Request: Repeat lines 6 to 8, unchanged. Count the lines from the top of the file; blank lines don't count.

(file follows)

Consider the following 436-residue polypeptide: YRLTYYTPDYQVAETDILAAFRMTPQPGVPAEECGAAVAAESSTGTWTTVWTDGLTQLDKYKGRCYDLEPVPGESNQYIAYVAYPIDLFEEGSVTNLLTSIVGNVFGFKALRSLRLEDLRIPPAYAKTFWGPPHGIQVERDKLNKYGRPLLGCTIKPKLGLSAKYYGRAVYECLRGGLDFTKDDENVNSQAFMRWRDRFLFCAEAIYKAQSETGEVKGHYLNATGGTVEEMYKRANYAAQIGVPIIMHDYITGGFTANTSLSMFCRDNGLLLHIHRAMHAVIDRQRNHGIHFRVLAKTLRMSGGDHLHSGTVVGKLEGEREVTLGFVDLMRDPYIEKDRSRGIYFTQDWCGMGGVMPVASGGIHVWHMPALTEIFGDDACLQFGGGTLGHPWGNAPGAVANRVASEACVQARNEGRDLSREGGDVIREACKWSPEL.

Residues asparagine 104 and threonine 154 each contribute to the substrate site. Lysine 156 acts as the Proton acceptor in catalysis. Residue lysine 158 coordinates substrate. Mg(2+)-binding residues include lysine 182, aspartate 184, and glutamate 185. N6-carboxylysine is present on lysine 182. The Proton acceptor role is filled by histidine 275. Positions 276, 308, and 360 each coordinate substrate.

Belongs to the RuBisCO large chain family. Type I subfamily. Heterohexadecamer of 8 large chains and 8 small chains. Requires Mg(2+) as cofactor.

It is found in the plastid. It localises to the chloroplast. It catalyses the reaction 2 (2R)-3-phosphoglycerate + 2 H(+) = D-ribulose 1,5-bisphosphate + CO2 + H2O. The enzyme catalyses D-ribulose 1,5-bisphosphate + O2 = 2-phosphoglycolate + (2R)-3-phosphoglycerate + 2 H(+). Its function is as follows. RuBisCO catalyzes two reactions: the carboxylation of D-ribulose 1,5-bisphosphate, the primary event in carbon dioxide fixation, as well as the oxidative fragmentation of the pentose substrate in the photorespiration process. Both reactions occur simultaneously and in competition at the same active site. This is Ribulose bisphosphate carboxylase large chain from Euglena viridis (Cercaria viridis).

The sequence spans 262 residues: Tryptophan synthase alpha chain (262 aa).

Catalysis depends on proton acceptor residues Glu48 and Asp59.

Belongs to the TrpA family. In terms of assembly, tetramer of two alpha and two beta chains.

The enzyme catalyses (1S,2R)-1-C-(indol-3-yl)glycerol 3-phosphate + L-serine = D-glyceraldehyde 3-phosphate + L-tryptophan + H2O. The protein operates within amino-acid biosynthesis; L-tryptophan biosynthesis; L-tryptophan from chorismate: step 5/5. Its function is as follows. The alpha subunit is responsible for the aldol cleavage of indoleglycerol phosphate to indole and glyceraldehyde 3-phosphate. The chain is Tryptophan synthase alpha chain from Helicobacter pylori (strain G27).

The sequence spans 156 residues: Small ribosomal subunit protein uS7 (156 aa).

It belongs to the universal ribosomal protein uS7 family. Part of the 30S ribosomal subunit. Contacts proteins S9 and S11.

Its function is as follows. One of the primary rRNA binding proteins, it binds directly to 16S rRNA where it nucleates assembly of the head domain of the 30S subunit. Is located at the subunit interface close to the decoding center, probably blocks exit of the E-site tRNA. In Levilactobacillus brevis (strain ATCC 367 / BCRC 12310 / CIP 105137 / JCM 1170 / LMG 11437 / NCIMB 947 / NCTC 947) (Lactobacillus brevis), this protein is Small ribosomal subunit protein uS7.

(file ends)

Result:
Catalysis depends on proton acceptor residues Glu48 and Asp59.

Belongs to the TrpA family. In terms of assembly, tetramer of two alpha and two beta chains.

The enzyme catalyses (1S,2R)-1-C-(indol-3-yl)glycerol 3-phosphate + L-serine = D-glyceraldehyde 3-phosphate + L-tryptophan + H2O. The protein operates within amino-acid biosynthesis; L-tryptophan biosynthesis; L-tryptophan from chorismate: step 5/5. Its function is as follows. The alpha subunit is responsible for the aldol cleavage of indoleglycerol phosphate to indole and glyceraldehyde 3-phosphate. The chain is Tryptophan synthase alpha chain from Helicobacter pylori (strain G27).